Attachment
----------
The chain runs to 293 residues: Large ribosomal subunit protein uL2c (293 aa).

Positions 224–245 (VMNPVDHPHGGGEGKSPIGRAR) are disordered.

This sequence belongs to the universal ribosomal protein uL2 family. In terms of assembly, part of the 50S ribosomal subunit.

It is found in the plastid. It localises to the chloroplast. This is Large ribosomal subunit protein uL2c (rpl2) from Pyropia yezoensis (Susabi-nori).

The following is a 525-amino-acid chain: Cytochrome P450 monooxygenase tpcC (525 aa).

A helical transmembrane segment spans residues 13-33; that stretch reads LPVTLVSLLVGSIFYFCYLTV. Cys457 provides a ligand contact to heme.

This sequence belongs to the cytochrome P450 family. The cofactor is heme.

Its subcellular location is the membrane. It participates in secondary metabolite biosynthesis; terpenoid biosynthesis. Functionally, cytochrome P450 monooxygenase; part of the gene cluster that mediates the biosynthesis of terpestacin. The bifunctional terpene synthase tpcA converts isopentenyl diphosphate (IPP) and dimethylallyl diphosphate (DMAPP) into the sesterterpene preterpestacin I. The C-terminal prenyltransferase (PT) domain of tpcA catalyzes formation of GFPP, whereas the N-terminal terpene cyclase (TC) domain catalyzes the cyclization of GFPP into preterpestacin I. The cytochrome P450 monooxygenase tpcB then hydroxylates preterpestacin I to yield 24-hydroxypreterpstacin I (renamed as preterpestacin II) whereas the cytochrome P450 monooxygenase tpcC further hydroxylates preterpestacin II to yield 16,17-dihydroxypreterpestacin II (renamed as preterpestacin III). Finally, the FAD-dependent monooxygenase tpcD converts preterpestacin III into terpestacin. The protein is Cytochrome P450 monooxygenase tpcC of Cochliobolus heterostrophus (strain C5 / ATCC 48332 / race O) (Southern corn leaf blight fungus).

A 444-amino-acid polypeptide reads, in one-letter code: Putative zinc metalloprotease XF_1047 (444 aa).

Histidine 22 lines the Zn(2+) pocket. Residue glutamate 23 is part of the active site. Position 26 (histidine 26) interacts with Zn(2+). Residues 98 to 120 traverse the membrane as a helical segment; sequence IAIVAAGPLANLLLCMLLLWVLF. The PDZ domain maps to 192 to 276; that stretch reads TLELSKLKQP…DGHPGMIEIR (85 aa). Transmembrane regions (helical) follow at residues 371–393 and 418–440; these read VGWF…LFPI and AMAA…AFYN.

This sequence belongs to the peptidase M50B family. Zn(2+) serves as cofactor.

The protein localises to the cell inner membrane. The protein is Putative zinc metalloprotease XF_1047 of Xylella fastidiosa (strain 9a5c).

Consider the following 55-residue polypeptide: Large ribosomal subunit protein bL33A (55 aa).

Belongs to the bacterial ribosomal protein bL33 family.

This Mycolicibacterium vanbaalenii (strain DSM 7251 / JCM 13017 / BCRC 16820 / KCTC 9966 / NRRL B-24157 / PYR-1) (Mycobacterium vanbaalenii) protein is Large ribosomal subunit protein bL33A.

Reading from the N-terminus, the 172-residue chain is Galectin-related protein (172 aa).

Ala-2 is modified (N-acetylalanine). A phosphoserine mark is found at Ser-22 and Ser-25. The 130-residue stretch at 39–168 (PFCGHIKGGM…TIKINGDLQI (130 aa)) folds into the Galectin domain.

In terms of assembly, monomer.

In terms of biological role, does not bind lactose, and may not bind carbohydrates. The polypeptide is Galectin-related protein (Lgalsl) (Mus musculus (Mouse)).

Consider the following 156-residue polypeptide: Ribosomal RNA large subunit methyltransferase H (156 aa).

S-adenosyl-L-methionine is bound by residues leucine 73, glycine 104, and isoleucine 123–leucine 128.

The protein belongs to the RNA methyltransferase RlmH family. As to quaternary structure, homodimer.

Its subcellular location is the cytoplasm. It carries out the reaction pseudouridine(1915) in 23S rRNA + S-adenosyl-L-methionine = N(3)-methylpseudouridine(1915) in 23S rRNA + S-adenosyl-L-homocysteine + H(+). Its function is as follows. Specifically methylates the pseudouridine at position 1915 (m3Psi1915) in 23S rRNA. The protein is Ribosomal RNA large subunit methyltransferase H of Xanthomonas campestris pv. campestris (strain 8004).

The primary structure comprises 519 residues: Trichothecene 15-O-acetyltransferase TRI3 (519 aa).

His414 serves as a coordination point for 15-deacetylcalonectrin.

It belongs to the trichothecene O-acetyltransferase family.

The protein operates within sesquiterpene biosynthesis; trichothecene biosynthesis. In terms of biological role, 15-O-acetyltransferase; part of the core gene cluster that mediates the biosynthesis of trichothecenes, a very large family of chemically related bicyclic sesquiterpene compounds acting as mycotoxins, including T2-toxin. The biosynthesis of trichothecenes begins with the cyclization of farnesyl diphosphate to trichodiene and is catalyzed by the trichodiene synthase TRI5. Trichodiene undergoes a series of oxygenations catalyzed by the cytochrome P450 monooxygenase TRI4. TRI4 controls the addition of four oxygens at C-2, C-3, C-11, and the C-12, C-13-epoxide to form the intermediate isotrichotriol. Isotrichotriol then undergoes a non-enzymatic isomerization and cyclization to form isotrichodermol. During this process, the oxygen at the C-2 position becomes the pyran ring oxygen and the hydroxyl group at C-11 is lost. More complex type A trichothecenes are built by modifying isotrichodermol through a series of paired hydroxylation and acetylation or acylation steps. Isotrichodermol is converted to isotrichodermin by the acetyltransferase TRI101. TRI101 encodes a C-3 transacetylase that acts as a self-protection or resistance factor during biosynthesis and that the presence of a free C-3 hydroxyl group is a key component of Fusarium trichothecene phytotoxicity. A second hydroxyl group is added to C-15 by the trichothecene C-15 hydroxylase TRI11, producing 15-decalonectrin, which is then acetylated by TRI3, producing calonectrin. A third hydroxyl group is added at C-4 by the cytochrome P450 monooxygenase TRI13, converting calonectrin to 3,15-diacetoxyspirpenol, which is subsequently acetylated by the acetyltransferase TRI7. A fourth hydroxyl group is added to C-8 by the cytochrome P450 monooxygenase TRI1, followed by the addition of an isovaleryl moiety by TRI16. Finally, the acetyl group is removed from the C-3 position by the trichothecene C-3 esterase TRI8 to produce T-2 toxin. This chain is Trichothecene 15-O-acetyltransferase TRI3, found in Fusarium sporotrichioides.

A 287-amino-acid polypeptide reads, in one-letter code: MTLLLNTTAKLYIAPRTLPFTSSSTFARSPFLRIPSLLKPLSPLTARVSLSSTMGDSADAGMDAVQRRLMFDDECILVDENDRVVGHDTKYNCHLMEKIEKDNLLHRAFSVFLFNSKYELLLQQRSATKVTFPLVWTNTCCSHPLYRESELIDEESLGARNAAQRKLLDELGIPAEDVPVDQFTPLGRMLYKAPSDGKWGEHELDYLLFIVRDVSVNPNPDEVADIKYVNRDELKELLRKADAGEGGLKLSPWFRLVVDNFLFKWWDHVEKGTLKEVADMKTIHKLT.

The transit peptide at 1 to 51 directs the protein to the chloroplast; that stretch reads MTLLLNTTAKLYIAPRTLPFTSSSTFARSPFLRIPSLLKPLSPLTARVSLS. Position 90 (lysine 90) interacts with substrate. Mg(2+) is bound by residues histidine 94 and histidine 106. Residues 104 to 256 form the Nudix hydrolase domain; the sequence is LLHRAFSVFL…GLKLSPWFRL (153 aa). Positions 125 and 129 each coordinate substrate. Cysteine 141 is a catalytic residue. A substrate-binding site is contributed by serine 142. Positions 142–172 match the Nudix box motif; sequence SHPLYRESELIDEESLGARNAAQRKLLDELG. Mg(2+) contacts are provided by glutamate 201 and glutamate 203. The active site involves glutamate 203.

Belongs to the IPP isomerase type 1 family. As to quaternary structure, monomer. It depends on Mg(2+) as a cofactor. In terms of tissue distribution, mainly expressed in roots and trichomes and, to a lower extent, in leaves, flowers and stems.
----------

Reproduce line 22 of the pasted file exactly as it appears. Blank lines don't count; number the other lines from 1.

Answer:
The protein belongs to the RNA methyltransferase RlmH family. As to quaternary structure, homodimer.